@Aerospace, If I understand Barr's work correctly, he found a single-point failure mode, not multi-point failures as you claim.
Barr's conclusion that Toyota's software is defective is actually less important, in my view, than his conclusion that their engineering processes are defective. This validates the strong impression I and others have had in reviewing the 230 electronics-related internal Toyota engineering documents. The docs reveal a kind of seat-of-the-pants engineering, where engineering processes allowed designs in which Toyota engineers had to do detective work to find out why vehicles behaved unexpectedly, both during development (which may be acceptable for design processes of non-safety critical systems, but not for safety critical), and when receiving reports of vehicle behavior on the road, in the real world. I think you engineers can agree that a safety-critical machine must be absolutely predictable in its behavior, and the Toyota engineers recognized that the vehicles they were making were unpredictable. At times they used the word "ghost" to describe performance changes that they observed. Is this normal? Is it safe?
Barr's view of the substandard engineering practices that produced substandard designs has been supported in various ways by his colleague Dr. Koopman, as well as by engineers Gilbert, Leidecker, Barrance, Anderson, Rajkumar, Belt, Kirk, Hubing, Pecht, Armstrong, among others, both in the laboratory and in theory, the theory being primarily a comparison between proper safety-critical engineering practices and the practices that become evident in vehicle examinations and document review. The views of all of these respected engineers, taken together, substantiate Barr's conclusion about the engineering.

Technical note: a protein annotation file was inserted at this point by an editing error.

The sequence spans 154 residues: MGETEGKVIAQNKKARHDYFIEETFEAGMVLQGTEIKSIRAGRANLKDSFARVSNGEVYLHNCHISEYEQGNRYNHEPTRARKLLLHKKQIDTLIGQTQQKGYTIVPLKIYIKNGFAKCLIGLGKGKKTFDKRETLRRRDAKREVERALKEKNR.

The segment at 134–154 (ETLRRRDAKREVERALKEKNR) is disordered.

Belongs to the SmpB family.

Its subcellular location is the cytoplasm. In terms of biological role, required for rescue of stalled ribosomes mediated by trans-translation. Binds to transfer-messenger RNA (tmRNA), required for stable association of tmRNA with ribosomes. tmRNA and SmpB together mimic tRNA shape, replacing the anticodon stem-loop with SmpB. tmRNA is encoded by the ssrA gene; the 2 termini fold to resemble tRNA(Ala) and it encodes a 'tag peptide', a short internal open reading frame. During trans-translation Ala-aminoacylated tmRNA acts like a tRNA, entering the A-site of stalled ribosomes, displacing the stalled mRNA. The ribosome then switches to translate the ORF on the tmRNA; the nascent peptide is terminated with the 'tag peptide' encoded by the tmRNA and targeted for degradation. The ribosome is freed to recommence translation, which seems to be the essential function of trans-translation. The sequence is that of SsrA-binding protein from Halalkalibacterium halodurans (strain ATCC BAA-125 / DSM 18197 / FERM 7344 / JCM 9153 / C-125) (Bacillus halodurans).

There is data that these failures occurred in the real world. The data exists but has not yet been published.
It is also plainly obvious that the hundreds of serious lawsuits against Toyota show that actual vehicle performance reveals engineering flaws. These vehicles are unpredictable on the road. That is a defect. As attorney Cole Portis pointed out in his interview on Israel's Channel 2, none of these lawsuits would have even been filed by law firms for plaintiffs if the facts could easily lead to blaming the driver for the death or catastrophic injury.
I will be very interested to learn why the DOJ ignored the electronics.
@AeropsaceEngr, respectfully, I disagree. If What Mr. Barr did was merely "postulating a combination of multiple failures," Toyota hasn't actually proven that the sticky pedals or floor mat actually occrred in the real world, either.
But I digress.
You may want to read what B. Benjaminson wrote here in a separate thread:
Mr Barr did not "prove" that the truly fatal flaw that "caused" unintended acceleration in the affected Toyotas lay in the software that had been designed into the vehicles' computer systems. He postulated a diabolical combination of multiple failures that could possibly cause unintended acceleration. There is no data indicating that those failures have actually occurred in the real world.
What are the engineering and design challenges in creating successful IoT devices? These devices are usually small, resource-constrained electronics designed to sense, collect, send, and/or interpret data. Some of the devices need to be smart enough to act upon data in real time, 24/7. Specifically the guests will discuss sensors, security, and lessons from IoT deployments.